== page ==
PORSCHE PANAMERA 4 E-HY­BRID

The Panamera 4 E-Hy­brid is a fast­back with plenty of green tech­nol­ogy and equally plen­ti­ful sporti­ness.

Torque (Singapore) - - CONTENTS - STORY JEREMY CHUA LO­CA­TION CAPE TOWN, SOUTH AFRICA

MOST car­mak­ers pro­duce petrol-elec­tric hybrids to meet emis­sion reg­u­la­tions and demon­strate their ecofriendly tech­nolo­gies.

Toy­ota is a per­fect ex­am­ple of this. The brand’s Prius model is the bench­mark when it comes to green mo­tor­ing.

Man­u­fac­tur­ers such as Porsche, on the other hand, cre­ate hybrids for the sole pur­pose of demon­strat­ing that they can cre­ate green cars with dev­as­tat­ing per­for­mance.

In­deed, Porsche’s halo model is the lim­ited-edi­tion 918 Spy­der – a hy­brid hy­per­car ca­pa­ble of lap­ping the Nur­bur­gring in less than seven min­utes. Six min­utes and 57 sec­onds, to be ex­act. So when Porsche says that their in­spi­ra­tion for the new Panamera 4 E-Hy­brid is the 918 Spy­der, you’d bet­ter be­lieve that they’re dead se­ri­ous.

Walk up to this fast­back sa­loon and you’ll im­me­di­ately no­tice that it has more road pres­ence than its pre­de­ces­sor, the Panamera S E-Hy­brid.

See­ing this, I be­gan won­der­ing how Porsche was go­ing to make this size­able all-wheel-drive fast­back con­sume even less fuel than the older model, which has a rear-wheel-drive lay­out.

Per­haps this would be ac­com­plished by the slightly smaller en­gine. The Panamera 4 E-Hy­brid has a tur­bocharged 2.9-litre V6, whereas its pre­de­ces­sor has a su­per­charged 3-litre V6. But when I read how much more mus­cle the new E-Hy­brid has, I re­ally be­gan doubt­ing the car’s green cre­den­tials.

With its en­gine and elec­tric mo­tor at full tilt, the Panamera 4 E-Hy­brid will de­liver 462bhp of power and 700Nm of torque. Those fig­ures eclipse the Panamera S E-Hy­brid’s by 46bhp and 110Nm. And with the Sport Chrono Pack­age in­stalled, this petrol­elec­tric plug-in hy­brid will fin­ish the cen­tury sprint in 4.6 sec­onds. That is as quick as the 911 Car­rera with a 7-speed man­ual gear­box.

That should be enough to elicit a “wow”. But when you con­sider that this fast­back weighs 2.1 tonnes (700kg more than the 911), that zero-to-100km/h time looks even more im­pres­sive.

Just as com­pelling is how this Panamera feels when you’re be­hind its steer­ing wheel.

De­spite its size, the car never feels large. In the pre­vi­ous-gen Panamera, you had to drive it rea­son­ably quick in or­der to feel the car “shrink” around you. With the new Panamera 4 E-Hy­brid’s more mus­cu­lar pow­er­train, go­ing quickly is all too easy.

The car starts in the fully elec­tric E-Power mode, pro­pelled by its 14.1kWh lithium-ion bat­tery, which is sub­stan­tially more pow­er­ful than the pre­ced­ing model’s 9.4kWh bat­tery.

Un­for­tu­nately, the bat­tery in my test-car had been emp­tied by the pre­vi­ous pair of jour­nal­ists who drove it. So, I had no choice but to drive it mostly in Hy­brid Auto mode.

In this set­ting, the Panamera au­to­mat­i­cally chooses whether to use the V6, elec­tric mo­tor or both pow­er­trains to drive the car, whilst also charg­ing the lithium-ion bat­tery.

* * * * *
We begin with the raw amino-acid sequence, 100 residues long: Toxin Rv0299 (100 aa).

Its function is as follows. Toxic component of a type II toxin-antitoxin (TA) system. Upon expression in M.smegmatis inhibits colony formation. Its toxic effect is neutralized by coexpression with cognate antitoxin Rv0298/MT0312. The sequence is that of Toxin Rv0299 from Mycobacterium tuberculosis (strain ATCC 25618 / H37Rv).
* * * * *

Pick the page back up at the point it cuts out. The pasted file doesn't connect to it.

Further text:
Again, since said bat­tery was flat, the elec­tric pow­er­train couldn’t take over from the V6 for more than a few mo­ments. I set the car to E-Charge and man­aged to juice up the bat­tery just a tad.

But it didn’t take long for all my eco-friendly in­ten­tions to fly out the win­dow. With 462 ponies and

700Nm un­der my right foot, it was dif­fi­cult to re­sist over­tak­ing and blast­ing past slower cars at ev­ery op­por­tu­nity.

It doesn’t help that Porsche con­fig­ured this fast­back for on-de­mand power de­liv­ery.

Ev­ery prod of the throt­tle un­leashes the power of both pow­er­trains, whereas in the pre­ced­ing model, the ac­cel­er­a­tor has to be de­pressed 80 per­cent of the way be­fore the elec­tric mo­tor kicks in.

Be­fore long, I glee­fully se­lected Sport, and later, Sport Plus us­ing the dial on the steer­ing wheel. Th­ese set­tings, how­ever, should just have been called F (Fast) and RF (Ridicu­lously Fast). In­deed, the Panamera 4 E-Hy­brid feels more at home rock­et­ing down open roads and con­quer­ing cor­ners than be­ing driven in an eco-friendly man­ner. And my test-car, which was in­ex­pli­ca­bly shod with op­tional 21-inch wheels (two sizes larger than stan­dard), en­abled me to eas­ily tackle tight bends that would have up­set lesser limos. Dur­ing the fi­nal 20km of my 60km drive, I de­cided to take it easy and at­tempted to eke out a de­cent fuel econ­omy fig­ure.

Alas, the com­bi­na­tion of the flat lithium-ion bat­tery and huge wheels took their toll. De­spite my ef­forts, I only av­er­aged 8.6km per litre – much worse than Porsche’s stated av­er­age fuel con­sump­tion for the car.

But I shouldn’t com­plain. After all, Porsche did say that this ex­ec­u­tive rocket is in­spired by the 918 Spy­der and ex­ists to prove that green cars can have dev­as­tat­ing per­for­mance, too.

IT FEELS MORE AT HOME ROCK­ET­ING DOWN OPEN ROADS AND CON­QUER­ING COR­NERS THAN BE­ING DRIVEN IN AN ECOFRIENDLY MAN­NER.

PG58 GREEN EXEC ROCKET PORSCHE PANAMERA 4 E-HY­BRID

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